Amendment to Illinois Constitution is much more than right-to-work ban
The proposed constitutional amendment placed on the 2022 ballot by the Illinois General Assembly would put every provision in union contracts beyond the reach of state law.
Proponents say a constitutional amendment would be about keeping right-to-work out of Illinois, but what it really would do is boost the power of public employee unions to make demands that state law couldn’t control and taxpayers would be expected to fund.
The proposed constitutional amendment filed by state Sen. Ram Villivalam, D-Chicago, and passed by the Illinois General Assembly is now set to go to voters in the Nov. 8, 2022, general election. Senate Joint Resolution Constitutional Amendment 11 is being sold by proponents as a barrier against any future legislation that would attempt to make Illinois a right-to-work state, where agreements mandating that private sector employees join or pay fees to a union as a condition of employment are prohibited.
But SJRCA 11 does more than that. The broad language could drastically expand the ability of public sector unions to strike, keep children out of public school classrooms and potentially hike taxes.
The amendment that proponents dub the “Workers’ Rights Amendment” would prohibit any law that “interferes with, negates, or diminishes the right of employees to organize and bargain collectively over their wages, hours, and other terms and conditions of employment and workplace safety[.]” The specific prohibition against right-to-work laws is tacked on at the end of the language, almost as an afterthought, adding the prohibition would include “any law or ordinance that prohibits the execution or application of agreements between employers and labor organizations that represent employees requiring membership in an organization as a condition of employment.”
Compare this amendment to the anti-right-to-work Senate Joint Resolution Constitutional Amendment 13 filed by Villivalam in the previous General Assembly:
“Neither the State nor any political subdivision of the State may enact or enforce any law, ordinance, rule, regulation, or the like that by design or application prohibits, restricts, tends to restrict, or regulates the use of union security agreements between an employer and labor organization or other rights to unionize.”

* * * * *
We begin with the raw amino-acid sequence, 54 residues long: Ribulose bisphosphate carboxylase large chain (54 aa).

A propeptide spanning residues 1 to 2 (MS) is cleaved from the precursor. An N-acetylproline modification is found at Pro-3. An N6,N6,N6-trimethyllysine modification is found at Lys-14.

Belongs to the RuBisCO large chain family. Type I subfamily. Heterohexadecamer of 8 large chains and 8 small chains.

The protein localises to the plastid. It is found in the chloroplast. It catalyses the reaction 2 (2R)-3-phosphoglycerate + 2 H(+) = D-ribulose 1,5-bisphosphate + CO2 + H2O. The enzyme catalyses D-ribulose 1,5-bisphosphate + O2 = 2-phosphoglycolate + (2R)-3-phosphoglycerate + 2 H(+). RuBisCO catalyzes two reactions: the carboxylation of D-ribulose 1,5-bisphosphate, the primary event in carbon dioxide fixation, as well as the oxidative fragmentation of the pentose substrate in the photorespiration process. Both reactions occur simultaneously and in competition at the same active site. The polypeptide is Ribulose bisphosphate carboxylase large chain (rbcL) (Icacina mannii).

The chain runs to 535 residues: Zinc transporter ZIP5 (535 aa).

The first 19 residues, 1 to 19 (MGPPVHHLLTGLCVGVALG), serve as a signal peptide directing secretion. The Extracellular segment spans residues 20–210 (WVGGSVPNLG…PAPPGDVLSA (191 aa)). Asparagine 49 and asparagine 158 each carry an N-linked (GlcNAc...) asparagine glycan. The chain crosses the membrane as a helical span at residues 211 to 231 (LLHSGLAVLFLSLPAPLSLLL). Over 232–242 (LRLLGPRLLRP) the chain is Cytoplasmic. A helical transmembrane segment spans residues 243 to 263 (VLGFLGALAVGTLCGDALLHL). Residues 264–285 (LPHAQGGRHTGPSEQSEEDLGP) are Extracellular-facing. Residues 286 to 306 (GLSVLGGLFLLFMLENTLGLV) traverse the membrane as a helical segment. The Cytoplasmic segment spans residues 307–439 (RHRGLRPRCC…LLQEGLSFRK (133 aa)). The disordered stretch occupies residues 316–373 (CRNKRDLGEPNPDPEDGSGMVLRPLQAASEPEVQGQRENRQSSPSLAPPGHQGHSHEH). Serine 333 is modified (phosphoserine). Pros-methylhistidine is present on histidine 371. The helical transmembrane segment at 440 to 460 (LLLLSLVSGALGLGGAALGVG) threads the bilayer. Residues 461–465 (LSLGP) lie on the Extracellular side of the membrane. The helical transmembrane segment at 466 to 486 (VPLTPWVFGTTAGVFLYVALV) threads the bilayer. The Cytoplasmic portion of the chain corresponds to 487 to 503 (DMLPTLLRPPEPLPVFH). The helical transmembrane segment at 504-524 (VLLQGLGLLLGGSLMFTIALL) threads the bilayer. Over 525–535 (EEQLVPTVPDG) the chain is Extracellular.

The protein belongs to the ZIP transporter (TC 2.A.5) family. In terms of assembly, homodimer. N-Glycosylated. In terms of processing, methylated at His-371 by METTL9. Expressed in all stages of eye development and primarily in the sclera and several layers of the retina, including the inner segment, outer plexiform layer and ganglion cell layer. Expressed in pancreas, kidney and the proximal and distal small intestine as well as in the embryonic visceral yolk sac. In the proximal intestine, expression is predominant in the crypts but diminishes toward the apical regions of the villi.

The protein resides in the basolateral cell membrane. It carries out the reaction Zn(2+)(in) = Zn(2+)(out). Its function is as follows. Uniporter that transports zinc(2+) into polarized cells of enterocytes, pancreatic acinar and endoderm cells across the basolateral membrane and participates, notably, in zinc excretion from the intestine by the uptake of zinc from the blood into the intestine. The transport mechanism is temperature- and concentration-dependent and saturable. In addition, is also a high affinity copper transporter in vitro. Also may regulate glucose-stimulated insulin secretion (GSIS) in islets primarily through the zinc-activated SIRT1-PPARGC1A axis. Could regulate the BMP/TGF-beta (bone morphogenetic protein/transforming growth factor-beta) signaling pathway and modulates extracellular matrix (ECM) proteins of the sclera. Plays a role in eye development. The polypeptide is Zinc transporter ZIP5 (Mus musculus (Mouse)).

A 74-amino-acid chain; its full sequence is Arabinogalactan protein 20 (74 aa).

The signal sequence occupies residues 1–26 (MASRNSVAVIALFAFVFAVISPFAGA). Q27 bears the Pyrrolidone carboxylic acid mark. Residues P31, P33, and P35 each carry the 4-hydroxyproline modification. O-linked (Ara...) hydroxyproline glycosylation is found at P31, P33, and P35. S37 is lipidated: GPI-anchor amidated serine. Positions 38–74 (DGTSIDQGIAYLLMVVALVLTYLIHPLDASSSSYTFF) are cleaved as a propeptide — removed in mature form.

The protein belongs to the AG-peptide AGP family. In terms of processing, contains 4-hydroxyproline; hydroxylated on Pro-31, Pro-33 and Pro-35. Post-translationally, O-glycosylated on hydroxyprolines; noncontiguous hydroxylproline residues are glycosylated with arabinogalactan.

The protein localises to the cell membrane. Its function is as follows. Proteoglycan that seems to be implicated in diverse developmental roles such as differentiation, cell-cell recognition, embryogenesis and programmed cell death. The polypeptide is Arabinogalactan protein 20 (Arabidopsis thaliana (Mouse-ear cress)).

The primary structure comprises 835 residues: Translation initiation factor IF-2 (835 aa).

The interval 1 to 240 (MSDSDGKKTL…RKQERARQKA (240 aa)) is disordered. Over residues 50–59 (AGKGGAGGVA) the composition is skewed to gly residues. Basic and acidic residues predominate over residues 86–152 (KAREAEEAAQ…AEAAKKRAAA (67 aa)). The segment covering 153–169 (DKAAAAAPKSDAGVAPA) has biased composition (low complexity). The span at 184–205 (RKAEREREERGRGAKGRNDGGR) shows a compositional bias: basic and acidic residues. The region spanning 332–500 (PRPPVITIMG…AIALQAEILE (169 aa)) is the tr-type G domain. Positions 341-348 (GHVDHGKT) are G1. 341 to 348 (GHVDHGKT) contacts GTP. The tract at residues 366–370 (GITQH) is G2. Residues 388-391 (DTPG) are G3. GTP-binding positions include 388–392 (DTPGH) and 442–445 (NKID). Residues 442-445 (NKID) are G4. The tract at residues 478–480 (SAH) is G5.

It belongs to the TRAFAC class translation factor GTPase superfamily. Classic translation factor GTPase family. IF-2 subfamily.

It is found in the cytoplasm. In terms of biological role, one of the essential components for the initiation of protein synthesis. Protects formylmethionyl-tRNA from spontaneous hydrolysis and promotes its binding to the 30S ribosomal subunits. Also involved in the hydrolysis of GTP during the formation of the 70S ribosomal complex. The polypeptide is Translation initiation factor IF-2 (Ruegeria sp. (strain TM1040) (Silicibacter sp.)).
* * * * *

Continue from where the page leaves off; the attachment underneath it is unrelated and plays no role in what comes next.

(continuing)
SJRCA 13 is straightforward: no right-to-work laws allowed.
But SJRCA 11, the amendment just passed by the General Assembly and now headed to voters, opens Pandora’s box when it comes to collective bargaining in the public sector.
This amendment would put union contracts above laws passed by the democratically elected representatives of the people of Illinois and could prevent limits on the subjects of collective bargaining for public employees. For example, the General Assembly could pass a law mandating a certain level of background check for school bus drivers, or disciplinary procedures for teacher misconduct. Given that unions could challenge such laws as violating workers’ constitutional right to bargain collectively over such terms and conditions of employment, the amendment could potentially prevent such statutes from taking effect. It could also undo any measures that would rein in public school teachers’ right to strike.
The amendment could also put taxpayers on the hook for more costly provisions, as everything would be up for grabs in bargaining over government union contracts.
The language that prohibits any law that “interferes with, negates, or diminishes the right of employees to organize and bargain collectively over their wages, hours, and other terms and conditions of employment and workplace safety” is so broad it is difficult to tell every potential provision that could fall under the amendment once passed. The interpretation would be hashed out in court as disputes arise.
Despite that uncertainty, Illinois lawmakers rolled the dice to see what happens. Voters need not.